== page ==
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Source: Amy Sussman / Getty
Marla Gibbs‘ joyous moment was interrupted when she became overwhelmed by the Los Angeles heat. While giving a speech during her Hollywood Walk of Fame ceremony, Gibbs, 90, paused during while speaking and began to lean to the side and look faint as if she was going to pass out. One of her guests then rushed to assist her while yells came from the crowd. A few men then gathered around her and led Gibbs to a seat. Her daughter, Angela Gibbs, then said that her mother needed a moment to “cool down,” CNN noted. The Los Angeles heat was at a sweltering 90 degrees that day.
“I never thought it would happen, but here it is,” she said to ABC . I just got overwhelmed for a minute. I haven’t been excited until this moment!”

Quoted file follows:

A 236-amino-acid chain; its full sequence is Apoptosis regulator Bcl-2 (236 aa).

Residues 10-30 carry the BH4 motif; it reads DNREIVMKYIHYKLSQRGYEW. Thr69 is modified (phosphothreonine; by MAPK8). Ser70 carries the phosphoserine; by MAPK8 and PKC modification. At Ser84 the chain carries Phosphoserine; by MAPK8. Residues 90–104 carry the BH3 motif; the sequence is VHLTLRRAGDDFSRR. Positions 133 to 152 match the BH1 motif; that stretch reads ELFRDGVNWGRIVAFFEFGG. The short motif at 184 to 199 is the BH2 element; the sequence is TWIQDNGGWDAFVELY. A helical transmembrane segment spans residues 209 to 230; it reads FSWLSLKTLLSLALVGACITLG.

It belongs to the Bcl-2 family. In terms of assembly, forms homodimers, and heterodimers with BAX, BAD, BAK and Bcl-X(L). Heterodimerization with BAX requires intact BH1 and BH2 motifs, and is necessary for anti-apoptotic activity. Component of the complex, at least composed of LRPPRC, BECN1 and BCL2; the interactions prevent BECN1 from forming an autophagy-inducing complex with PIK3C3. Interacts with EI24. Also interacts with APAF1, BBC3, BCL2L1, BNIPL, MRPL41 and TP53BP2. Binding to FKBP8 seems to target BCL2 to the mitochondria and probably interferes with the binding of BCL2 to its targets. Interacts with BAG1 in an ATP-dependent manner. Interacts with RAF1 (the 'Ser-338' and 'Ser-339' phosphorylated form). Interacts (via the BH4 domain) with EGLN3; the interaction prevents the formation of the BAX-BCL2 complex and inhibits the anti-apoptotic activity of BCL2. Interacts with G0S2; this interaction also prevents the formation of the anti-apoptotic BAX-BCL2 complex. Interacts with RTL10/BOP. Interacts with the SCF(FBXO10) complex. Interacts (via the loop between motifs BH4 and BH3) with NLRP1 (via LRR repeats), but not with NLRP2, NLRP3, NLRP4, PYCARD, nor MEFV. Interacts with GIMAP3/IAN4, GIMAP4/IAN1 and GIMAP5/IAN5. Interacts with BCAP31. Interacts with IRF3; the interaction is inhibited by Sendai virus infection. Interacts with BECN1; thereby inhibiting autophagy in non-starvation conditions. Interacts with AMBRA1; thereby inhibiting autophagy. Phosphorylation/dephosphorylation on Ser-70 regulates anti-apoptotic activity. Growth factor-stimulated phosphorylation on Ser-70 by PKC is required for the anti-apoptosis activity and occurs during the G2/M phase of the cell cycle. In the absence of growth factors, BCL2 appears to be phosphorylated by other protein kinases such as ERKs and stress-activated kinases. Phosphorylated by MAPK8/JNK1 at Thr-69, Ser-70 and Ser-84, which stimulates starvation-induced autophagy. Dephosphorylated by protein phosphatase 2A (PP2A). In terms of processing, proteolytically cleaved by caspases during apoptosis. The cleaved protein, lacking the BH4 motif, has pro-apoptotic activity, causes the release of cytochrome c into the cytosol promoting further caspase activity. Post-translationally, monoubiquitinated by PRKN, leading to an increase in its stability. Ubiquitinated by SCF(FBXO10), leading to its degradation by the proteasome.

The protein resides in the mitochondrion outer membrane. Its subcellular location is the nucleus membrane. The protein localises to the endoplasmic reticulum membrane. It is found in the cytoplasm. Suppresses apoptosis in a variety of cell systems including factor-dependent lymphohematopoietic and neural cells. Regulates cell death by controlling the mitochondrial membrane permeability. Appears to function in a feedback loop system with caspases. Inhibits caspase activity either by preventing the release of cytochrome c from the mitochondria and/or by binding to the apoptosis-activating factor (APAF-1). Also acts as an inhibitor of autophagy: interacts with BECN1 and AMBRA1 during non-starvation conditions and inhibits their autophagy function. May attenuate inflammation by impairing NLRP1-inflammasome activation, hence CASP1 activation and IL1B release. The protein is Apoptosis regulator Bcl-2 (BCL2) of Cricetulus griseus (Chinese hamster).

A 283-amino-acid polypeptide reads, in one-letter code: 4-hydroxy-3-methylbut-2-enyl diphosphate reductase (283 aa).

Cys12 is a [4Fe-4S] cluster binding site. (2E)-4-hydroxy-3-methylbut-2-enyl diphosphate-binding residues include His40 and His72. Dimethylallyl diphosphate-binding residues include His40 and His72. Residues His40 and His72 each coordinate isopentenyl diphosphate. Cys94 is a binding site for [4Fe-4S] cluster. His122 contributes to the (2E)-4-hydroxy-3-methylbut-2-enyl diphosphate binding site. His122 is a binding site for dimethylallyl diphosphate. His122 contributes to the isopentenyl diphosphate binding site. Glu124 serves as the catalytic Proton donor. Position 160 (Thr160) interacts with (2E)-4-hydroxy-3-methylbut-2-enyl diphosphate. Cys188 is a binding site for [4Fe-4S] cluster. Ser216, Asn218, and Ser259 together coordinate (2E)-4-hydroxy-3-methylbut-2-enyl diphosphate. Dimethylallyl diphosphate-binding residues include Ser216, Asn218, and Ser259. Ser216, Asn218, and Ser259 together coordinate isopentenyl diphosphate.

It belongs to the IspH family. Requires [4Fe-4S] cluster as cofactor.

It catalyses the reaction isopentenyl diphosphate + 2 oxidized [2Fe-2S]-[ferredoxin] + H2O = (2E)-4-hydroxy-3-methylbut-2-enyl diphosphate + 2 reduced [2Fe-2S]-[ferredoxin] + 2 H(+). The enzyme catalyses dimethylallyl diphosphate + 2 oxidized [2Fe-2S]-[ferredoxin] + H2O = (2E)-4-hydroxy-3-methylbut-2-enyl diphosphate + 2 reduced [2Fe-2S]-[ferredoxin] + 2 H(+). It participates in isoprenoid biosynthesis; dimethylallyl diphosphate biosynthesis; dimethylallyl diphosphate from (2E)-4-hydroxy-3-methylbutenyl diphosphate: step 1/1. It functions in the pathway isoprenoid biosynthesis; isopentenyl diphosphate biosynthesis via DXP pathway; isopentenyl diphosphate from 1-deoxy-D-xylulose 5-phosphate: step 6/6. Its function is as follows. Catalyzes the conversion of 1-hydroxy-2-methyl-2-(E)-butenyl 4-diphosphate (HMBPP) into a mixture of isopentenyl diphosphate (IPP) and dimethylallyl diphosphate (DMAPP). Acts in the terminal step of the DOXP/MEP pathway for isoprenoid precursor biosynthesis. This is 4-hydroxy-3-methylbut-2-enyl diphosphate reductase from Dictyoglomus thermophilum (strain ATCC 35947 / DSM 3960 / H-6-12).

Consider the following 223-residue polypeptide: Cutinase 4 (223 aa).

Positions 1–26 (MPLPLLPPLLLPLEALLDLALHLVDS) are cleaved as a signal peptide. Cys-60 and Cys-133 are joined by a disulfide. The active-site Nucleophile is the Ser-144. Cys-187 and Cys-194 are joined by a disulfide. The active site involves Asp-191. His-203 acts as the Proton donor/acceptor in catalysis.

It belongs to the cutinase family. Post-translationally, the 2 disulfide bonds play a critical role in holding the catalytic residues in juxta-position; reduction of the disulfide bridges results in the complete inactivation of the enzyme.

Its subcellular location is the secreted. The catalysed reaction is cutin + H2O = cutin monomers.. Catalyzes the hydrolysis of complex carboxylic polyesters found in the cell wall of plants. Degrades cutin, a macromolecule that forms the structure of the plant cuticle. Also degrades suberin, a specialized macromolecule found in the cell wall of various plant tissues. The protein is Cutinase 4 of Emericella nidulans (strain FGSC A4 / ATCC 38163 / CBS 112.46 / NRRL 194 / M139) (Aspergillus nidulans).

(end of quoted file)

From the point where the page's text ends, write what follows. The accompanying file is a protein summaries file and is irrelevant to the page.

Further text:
“Marla was overwhelmed with all the love and support she received and got overheated,” her agent Garry Purdy told USA TODAY. “She just needed a few minutes to cool down.”
The ceremony went on though and many of her celebrity friends spoke about how much they admired her.
Tisha Campbell pointed out that Gibbs had accomplished a significant first.
“She went on to become the first woman – not just the first Black woman, not just the first African American woman – the first woman to executive produce and star in her own television series, 227,” she said.
Sherri Shepherd also gave Gibbs her flowers saying that Gibbs stood out during a time when there weren’t a lot of Black women on television.
“That’s what we mean when we say she’s our Betty White because there was somebody that looks like us and we could dream,” Shepherd said. “She is so full of gratitude and doing well now.”
Gibbs broke out into television in 1975 when she began starring on The Jeffersons as George and Louise Jefferson’s maid Florence Johnston. The Johnston character almost had a spin-off series titled Checking In, but it never came into fruition due to a writer’s strike, iMDb noted. In 1985, she settled into her role as Mary Jenkins on 227, which ran for five years on NBC.
Gibbs’ star is now in the 2,6978th spot on the Walk of Fame.